SANTIAGO, Chile (AP) — Latin America's largest passenger airline is struggling to weather what one analyst called a "perfect storm" of bad news.
The latest setback is part of what LATAM considers a campaign by Argentina's government to undermine the company's competitive advantages against money-losing state-owned Aerolineas Argentinas. That effort reached a critical stage Tuesday night with an eviction notice giving LATAM's subsidiary, LAN Argentina, until month's end to vacate its hangar at the downtown Buenos Aires airport.
"We understand that this isn't an isolated action, but yet another in a growing number of actions taken against our company aimed at damaging our operations in Argentina," LATAM Vice President Enrique Cueto said in a letter to Chile's securities regulator.
He called the eviction notice "illegitimate" and said the company would pursue every available legal action in Argentina to re-establish its contract.
Also this week, LATAM announced a quarterly loss of $330 million due largely to currency fluctuations in Brazil, and it was fined $1 million by Canada in a price-fixing case involving South American cargo shipments.
"This has been a perfect storm because it's all coming together to give the company poor results," EuroAmerica brokerage analyst Jorge Sepulveda said Thursday.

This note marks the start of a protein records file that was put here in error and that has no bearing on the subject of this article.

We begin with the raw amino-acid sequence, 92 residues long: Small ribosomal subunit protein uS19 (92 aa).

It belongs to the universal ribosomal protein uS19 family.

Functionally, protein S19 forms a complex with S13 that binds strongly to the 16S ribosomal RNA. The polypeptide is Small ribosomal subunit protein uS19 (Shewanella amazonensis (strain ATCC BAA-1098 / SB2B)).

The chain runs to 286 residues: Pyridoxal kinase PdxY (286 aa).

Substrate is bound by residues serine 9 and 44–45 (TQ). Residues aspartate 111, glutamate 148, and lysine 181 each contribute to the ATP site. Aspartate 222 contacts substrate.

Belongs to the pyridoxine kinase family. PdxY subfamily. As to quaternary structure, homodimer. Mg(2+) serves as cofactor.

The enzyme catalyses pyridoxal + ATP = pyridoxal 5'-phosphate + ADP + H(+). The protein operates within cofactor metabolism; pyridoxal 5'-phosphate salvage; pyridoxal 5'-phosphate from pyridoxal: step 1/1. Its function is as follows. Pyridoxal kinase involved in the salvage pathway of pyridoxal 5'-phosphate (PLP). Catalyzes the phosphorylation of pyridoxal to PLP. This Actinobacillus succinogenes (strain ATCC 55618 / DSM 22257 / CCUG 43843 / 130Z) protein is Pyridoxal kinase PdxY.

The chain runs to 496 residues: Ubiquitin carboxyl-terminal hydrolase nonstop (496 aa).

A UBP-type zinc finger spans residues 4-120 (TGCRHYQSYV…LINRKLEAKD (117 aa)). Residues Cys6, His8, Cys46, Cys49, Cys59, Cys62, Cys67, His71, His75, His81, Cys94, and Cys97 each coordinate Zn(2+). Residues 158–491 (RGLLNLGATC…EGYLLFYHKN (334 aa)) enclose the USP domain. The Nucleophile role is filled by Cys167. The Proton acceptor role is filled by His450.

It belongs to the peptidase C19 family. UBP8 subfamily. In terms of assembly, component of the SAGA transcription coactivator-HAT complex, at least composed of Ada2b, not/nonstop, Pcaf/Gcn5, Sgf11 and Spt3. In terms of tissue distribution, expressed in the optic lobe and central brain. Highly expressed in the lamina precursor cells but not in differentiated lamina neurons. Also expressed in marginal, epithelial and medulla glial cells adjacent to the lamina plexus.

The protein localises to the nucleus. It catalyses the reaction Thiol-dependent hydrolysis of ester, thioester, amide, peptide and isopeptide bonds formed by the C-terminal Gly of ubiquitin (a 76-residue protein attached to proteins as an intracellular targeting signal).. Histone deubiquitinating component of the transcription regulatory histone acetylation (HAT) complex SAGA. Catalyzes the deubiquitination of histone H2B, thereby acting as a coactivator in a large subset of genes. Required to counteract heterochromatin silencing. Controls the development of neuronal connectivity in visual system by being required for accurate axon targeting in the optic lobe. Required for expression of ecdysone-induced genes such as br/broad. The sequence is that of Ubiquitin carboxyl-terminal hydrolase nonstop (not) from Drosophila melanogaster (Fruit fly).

LATAM shares plunged 10 percent before recovering some lost ground Thursday, but they still have lost more than half their value in the year since Chile's LAN Airlines and Brazil's TAM airlines merged. The company's investment-grade debt ratings were lowered after the LAN takeover, taking away much of the robust financial position the company had before the merger, Sepulveda said.
Chile's government plans to forcefully protest the eviction notice from Argentina's airports regulator at a Cabinet-level meeting between the two governments in Chile's capital Friday, Foreign Minister Alfredo Moreno said.
It's a sore point for Chilean President Sebastian Pinera, a billionaire investor who was LAN's chief executive before selling off his stake in the company to avoid conflicts of interest while in the presidency. His relationship with Argentine President Cristina Fernandez is cordial, but her government's efforts to centrally control the Argentine economy has increasingly led to clashes with Chilean business interests.
As a private company, LATAM has proven a tough competitor for state-owned Aerolineas and its short-hopping subsidiary, Austral, in the years since Fernandez's late husband and predecessor as president, Nestor Kirchner, invited LAN Argentina to establish a significant presence at the downtown airport and provide service to underserved cities around Argentina.